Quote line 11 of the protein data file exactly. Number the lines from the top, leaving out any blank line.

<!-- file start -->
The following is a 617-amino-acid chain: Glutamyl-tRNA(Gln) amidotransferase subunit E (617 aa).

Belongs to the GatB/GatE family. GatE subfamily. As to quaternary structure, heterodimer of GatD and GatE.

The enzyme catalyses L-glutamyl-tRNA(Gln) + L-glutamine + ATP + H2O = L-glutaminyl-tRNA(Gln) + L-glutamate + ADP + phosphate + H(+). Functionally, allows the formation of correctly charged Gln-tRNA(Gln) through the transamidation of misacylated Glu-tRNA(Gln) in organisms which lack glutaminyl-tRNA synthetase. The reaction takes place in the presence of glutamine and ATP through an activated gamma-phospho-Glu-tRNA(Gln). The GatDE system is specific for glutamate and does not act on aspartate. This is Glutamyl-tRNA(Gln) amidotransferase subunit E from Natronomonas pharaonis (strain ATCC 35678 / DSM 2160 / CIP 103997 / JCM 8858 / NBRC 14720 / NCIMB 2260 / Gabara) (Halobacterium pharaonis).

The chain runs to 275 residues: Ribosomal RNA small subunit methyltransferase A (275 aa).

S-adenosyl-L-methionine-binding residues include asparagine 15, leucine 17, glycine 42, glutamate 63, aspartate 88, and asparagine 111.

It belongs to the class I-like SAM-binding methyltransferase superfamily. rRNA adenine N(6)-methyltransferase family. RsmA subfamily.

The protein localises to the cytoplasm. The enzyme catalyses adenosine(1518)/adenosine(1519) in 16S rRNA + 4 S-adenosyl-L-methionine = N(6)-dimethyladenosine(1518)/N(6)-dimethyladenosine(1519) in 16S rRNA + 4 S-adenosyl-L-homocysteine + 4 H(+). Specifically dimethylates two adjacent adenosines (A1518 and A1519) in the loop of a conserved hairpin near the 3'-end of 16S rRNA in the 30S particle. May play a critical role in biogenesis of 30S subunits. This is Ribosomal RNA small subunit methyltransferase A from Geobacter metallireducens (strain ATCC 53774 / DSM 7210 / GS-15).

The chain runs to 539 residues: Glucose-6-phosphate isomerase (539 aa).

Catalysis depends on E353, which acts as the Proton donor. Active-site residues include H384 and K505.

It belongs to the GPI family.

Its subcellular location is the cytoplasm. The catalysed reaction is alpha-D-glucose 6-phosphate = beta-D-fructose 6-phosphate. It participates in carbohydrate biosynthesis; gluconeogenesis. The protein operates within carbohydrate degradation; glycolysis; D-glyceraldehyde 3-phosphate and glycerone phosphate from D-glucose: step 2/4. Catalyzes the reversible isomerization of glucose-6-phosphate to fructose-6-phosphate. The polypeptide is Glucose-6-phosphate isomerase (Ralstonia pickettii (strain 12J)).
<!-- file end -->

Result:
Its subcellular location is the cytoplasm. The catalysed reaction is alpha-D-glucose 6-phosphate = beta-D-fructose 6-phosphate. It participates in carbohydrate biosynthesis; gluconeogenesis. The protein operates within carbohydrate degradation; glycolysis; D-glyceraldehyde 3-phosphate and glycerone phosphate from D-glucose: step 2/4. Catalyzes the reversible isomerization of glucose-6-phosphate to fructose-6-phosphate. The polypeptide is Glucose-6-phosphate isomerase (Ralstonia pickettii (strain 12J)).